Baseball, hot dogs, apple pie, Chevrolet

Posted: February 27, 2011 in music, Record reviews
Tags: , , , , , ,

Godsmack, “Love-Hate-Sex-Pain” (2010)
Red Hot Chili Peppers, “Blood Sugar Sex Magik” (1991)
The Godfathers, “Birth, School, Work, Death” (1988)

Today I’d like to bring to your attention a rather disturbing trend in the naming of songs and that is the assemblage of four consecutive nouns as the song’s name. The examples given above are the only ones I’m currently aware of, and while three data points spread over 22 years is very possibly not a trend you can never be too careful in these matters. Someone might have recorded a song called “Crosby; Stills; Nash; Young” and we’d never be the wiser.

What do these songs have in common? What are they trying to tell us? Let’s ask each of them to cough and give them a thorough examination.

Godsmack, “Love-Hate-Sex-Pain”
Theme: OMG! We’re all gonna die!

“Love-Hate-Sex-Pain” lurches into motion with the reflective “In this life I’m me/just sitting here alone,” which makes me think the boys should join Facebook, or maybe Adult Friend Finder. In the next 150 words they explain that love, hate, sex, and pain are “complicated.” These physical and emotional states are not just “lies,” they’re “underestimated lies,” which I believe means the final bill is going to be a lot higher than what we were told on the phone.

The members of Godsmack are also concerned that one of their moms is going to bury them. When I was a kid, I worried that my mom would step on me because of her poor peripheral vision, but apparently moms today have more options.

“It’s hard to say that I will be complete/before I die,” they wail. I guess if that happens, God will give you an incomplete. Won’t matter to you, though, because you’ll be dead.

“Love-Hate-Sex-Pain” is performed in the trademark Godsmackian manner, in which every sentence is a proclamation and every guitar is stuck in second gear.

Red Hot Chili Peppers, “Blood Sugar Sex Magik”
Theme: Right now would be a good time to have sex.

No band with a bassist named Flea can ever be underestimated, and RHCP shows you why in this saga, in which they spend about a third of the song repeating the title in alternate lines and in different combinations: “Blood sugar crazy/She has it/Sex magik sex magik.” These repetitions, while they are not what literary experts term “good,” do have power, like Gregorian chants performed by monks with middle-ear problems.

The song eases us into its sexual theme with a line one of them wrote in the back of math class (“Kissing her virginity”), but before they’re done the Peppers’ vocabulary increases (“Glorious euphoria”) and their wordplay grows more playful (“Operatic by voice/A fanatic by choice”). Flea and friends “keep it on the soulside,” inviting their idealized female listener to “be my soul bride.” “Every woman/has a piece of Aphrodite,” they explain. That probably destroys her value as a collectible.

Of course, RHCP’s real moment in the sun was their cover of The Ohio Players’ “Love Rollercoaster” from the Beavis and Butt-Head Do America soundtrack.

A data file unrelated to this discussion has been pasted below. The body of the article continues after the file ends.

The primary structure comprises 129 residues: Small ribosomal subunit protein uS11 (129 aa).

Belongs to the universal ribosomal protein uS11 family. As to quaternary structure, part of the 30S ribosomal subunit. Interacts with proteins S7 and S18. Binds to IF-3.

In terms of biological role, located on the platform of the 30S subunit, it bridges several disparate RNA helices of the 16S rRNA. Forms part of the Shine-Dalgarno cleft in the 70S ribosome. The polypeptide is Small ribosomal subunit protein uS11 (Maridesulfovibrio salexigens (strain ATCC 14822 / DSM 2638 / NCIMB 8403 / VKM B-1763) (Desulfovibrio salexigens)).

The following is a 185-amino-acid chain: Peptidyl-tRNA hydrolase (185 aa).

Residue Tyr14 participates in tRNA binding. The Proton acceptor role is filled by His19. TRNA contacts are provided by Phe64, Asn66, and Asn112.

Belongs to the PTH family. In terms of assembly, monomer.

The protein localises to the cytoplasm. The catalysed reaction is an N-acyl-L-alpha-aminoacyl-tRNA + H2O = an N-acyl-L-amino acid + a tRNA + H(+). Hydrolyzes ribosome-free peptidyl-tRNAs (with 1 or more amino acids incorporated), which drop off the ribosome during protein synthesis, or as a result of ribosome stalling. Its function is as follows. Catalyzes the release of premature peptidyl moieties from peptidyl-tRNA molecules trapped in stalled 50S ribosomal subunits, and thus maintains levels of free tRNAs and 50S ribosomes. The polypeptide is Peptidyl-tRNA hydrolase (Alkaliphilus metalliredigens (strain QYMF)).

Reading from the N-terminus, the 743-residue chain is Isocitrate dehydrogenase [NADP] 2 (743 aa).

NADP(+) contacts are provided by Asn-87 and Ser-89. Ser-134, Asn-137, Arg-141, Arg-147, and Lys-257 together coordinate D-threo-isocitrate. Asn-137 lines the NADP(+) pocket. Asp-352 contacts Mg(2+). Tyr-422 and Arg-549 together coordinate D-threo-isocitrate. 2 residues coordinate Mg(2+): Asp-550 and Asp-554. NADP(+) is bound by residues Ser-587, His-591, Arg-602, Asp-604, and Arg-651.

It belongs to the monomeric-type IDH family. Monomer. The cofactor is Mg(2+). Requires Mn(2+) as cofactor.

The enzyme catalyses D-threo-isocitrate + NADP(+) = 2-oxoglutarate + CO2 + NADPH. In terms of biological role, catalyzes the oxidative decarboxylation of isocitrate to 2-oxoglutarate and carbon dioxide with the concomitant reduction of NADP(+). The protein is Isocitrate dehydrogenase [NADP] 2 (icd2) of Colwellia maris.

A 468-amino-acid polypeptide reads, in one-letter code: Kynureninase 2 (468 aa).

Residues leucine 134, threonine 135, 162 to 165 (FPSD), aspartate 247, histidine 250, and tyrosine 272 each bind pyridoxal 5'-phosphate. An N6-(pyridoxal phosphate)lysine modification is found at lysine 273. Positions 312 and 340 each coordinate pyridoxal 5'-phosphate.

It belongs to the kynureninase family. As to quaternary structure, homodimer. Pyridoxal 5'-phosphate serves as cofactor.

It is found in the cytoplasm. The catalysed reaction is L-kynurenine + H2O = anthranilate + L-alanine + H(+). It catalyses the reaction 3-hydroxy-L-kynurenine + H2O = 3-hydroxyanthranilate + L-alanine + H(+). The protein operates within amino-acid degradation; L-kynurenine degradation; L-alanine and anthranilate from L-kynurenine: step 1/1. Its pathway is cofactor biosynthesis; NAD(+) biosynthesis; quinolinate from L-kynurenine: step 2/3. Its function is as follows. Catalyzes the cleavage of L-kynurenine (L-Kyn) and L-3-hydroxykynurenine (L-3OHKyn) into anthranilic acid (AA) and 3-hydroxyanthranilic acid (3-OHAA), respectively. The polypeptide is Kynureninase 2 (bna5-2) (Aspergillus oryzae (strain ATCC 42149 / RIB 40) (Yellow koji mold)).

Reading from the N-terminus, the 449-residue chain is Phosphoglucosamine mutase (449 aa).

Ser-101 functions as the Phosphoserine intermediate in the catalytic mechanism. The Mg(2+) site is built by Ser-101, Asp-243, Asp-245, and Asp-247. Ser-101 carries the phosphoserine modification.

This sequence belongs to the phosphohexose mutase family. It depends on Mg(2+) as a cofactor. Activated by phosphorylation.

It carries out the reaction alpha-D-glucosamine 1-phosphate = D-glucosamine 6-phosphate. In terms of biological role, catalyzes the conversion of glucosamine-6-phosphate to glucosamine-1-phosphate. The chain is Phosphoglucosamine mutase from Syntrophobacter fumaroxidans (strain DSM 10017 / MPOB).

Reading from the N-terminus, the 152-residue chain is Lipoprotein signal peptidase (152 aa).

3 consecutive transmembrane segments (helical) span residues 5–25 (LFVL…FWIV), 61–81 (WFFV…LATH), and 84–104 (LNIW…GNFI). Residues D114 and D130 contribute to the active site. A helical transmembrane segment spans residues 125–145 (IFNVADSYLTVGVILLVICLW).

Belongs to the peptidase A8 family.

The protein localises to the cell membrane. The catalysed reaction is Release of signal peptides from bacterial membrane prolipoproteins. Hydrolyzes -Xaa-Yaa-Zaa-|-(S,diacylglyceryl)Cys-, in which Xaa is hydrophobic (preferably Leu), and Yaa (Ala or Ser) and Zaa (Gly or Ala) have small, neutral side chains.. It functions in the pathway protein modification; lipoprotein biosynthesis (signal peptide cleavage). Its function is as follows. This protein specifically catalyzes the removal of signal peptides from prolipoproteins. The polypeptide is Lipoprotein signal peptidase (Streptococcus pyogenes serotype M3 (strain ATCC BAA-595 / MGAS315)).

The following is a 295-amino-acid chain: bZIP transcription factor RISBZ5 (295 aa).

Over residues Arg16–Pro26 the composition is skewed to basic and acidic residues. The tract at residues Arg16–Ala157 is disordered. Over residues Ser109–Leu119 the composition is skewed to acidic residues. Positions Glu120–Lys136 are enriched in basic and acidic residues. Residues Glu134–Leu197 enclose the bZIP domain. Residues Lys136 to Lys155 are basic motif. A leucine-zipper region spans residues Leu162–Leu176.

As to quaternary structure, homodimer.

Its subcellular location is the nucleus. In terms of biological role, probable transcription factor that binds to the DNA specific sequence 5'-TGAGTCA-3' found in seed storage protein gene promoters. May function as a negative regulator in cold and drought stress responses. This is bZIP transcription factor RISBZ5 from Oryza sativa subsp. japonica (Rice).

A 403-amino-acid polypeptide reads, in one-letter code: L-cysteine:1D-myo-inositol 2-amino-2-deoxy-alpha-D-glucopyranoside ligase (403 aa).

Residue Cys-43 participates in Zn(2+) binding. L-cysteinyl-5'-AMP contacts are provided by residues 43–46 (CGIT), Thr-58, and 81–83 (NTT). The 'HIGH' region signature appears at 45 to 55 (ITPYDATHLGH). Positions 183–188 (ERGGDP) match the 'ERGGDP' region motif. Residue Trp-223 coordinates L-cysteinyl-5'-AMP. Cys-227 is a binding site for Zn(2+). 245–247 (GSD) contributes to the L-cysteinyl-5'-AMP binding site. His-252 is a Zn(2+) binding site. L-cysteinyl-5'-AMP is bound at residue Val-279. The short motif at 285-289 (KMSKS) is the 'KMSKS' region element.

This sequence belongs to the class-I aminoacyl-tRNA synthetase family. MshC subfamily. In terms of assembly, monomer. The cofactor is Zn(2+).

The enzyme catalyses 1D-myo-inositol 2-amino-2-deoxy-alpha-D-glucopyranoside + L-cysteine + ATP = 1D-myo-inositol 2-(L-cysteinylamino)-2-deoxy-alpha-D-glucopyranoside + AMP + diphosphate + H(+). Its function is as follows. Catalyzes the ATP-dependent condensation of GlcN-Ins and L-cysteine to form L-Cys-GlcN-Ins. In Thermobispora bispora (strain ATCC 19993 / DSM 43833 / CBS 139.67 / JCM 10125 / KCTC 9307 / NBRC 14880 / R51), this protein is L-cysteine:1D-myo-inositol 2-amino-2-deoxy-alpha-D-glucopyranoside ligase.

The Godfathers, “Birth, School, Work, Death”
Theme: Godsmack is a bunch of wankers.

Sometimes when a band gets together they become overly inebriated and don’t realize they’ve let in someone who knows how to write until all the papers have been signed and the liner notes to their first album have already been run off. So it is with The Godfathers, as you can see from the opening stanza of “Birth, School, Work, Death”:

Been turned around till I’m upside down
Been all at sea until I’ve drowned
And I’ve felt torture, I’ve felt pain
Just like that film with Michael Caine
I’ve been abused and I’ve been confused
And I’ve kissed Margaret Thatcher’s shoes
And I been high and I been low
And I don’t know where to go

Birth, school, work, death…

In eight sprightly lines this English post-punk band presents a new perspective on rock ’n’ roll’s original theme, alienation. While I admire this passage I admit that I have no clue which Michael Caine film is being referred to. I’m willing to bet it’s not Beyond the Poseidon Adventure. It’s probably not Zulu, either, in which Caine plays a character with the very attractive name of Gonville Bromhead. It’s also unlikely that Mr. Caine ever played Margaret Thatcher, except perhaps for a few close friends or that certain someone, but she does make the line scan nicely.

“Doesn’t matter what I say/Tomorrow’s still another day.” Are The Godfathers fatalists or do they believe in the eternal springing of hope? Turns out that it doesn’t matter: “I don’t need your sympathy/There’s nothing in this world for me,” the defiant Godfathers sing, while the music marches on as if the band has declared victory and can now go home.

More. Data. Points. Please.
If you know of a four-noun song, please write to this blog. We will never find the meaning behind this song-naming convention until we have more information. In the meantime, I’ll be right here at Run-DMSteve World HQ singing “Birth, school, work, death” and trying to avoid all four of them.

Comments
  1. Orin Schmitt says:

    You do have to admit, Birth, school, work, death is pretty clever.

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